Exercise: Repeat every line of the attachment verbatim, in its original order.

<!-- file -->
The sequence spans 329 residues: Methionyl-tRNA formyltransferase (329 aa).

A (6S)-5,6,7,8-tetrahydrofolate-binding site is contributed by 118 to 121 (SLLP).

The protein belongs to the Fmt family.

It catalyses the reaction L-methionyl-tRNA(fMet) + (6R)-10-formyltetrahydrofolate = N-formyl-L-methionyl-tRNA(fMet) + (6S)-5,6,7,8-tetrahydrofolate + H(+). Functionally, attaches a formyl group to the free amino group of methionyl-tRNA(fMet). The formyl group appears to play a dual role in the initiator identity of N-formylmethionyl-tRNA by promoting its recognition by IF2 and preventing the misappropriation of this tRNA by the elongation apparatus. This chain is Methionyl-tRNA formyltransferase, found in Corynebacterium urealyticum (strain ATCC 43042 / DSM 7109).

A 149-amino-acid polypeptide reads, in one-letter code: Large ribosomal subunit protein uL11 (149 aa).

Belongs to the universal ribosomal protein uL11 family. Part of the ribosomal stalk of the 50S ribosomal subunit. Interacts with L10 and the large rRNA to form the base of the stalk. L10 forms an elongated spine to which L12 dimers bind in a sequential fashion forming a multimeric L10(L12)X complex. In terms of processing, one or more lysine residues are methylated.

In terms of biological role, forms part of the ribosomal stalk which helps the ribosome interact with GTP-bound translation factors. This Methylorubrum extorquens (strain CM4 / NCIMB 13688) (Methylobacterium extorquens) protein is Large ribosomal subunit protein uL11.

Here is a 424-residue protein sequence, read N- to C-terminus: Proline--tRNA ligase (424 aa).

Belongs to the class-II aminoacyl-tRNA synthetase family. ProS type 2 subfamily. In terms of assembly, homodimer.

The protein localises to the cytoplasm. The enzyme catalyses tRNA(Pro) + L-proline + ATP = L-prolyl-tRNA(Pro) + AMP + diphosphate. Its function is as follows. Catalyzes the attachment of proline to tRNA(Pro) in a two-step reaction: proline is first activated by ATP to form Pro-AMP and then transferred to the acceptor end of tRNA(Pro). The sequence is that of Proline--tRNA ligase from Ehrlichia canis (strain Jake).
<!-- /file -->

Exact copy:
The sequence spans 329 residues: Methionyl-tRNA formyltransferase (329 aa).

A (6S)-5,6,7,8-tetrahydrofolate-binding site is contributed by 118 to 121 (SLLP).

The protein belongs to the Fmt family.

It catalyses the reaction L-methionyl-tRNA(fMet) + (6R)-10-formyltetrahydrofolate = N-formyl-L-methionyl-tRNA(fMet) + (6S)-5,6,7,8-tetrahydrofolate + H(+). Functionally, attaches a formyl group to the free amino group of methionyl-tRNA(fMet). The formyl group appears to play a dual role in the initiator identity of N-formylmethionyl-tRNA by promoting its recognition by IF2 and preventing the misappropriation of this tRNA by the elongation apparatus. This chain is Methionyl-tRNA formyltransferase, found in Corynebacterium urealyticum (strain ATCC 43042 / DSM 7109).

A 149-amino-acid polypeptide reads, in one-letter code: Large ribosomal subunit protein uL11 (149 aa).

Belongs to the universal ribosomal protein uL11 family. Part of the ribosomal stalk of the 50S ribosomal subunit. Interacts with L10 and the large rRNA to form the base of the stalk. L10 forms an elongated spine to which L12 dimers bind in a sequential fashion forming a multimeric L10(L12)X complex. In terms of processing, one or more lysine residues are methylated.

In terms of biological role, forms part of the ribosomal stalk which helps the ribosome interact with GTP-bound translation factors. This Methylorubrum extorquens (strain CM4 / NCIMB 13688) (Methylobacterium extorquens) protein is Large ribosomal subunit protein uL11.

Here is a 424-residue protein sequence, read N- to C-terminus: Proline--tRNA ligase (424 aa).

Belongs to the class-II aminoacyl-tRNA synthetase family. ProS type 2 subfamily. In terms of assembly, homodimer.

The protein localises to the cytoplasm. The enzyme catalyses tRNA(Pro) + L-proline + ATP = L-prolyl-tRNA(Pro) + AMP + diphosphate. Its function is as follows. Catalyzes the attachment of proline to tRNA(Pro) in a two-step reaction: proline is first activated by ATP to form Pro-AMP and then transferred to the acceptor end of tRNA(Pro). The sequence is that of Proline--tRNA ligase from Ehrlichia canis (strain Jake).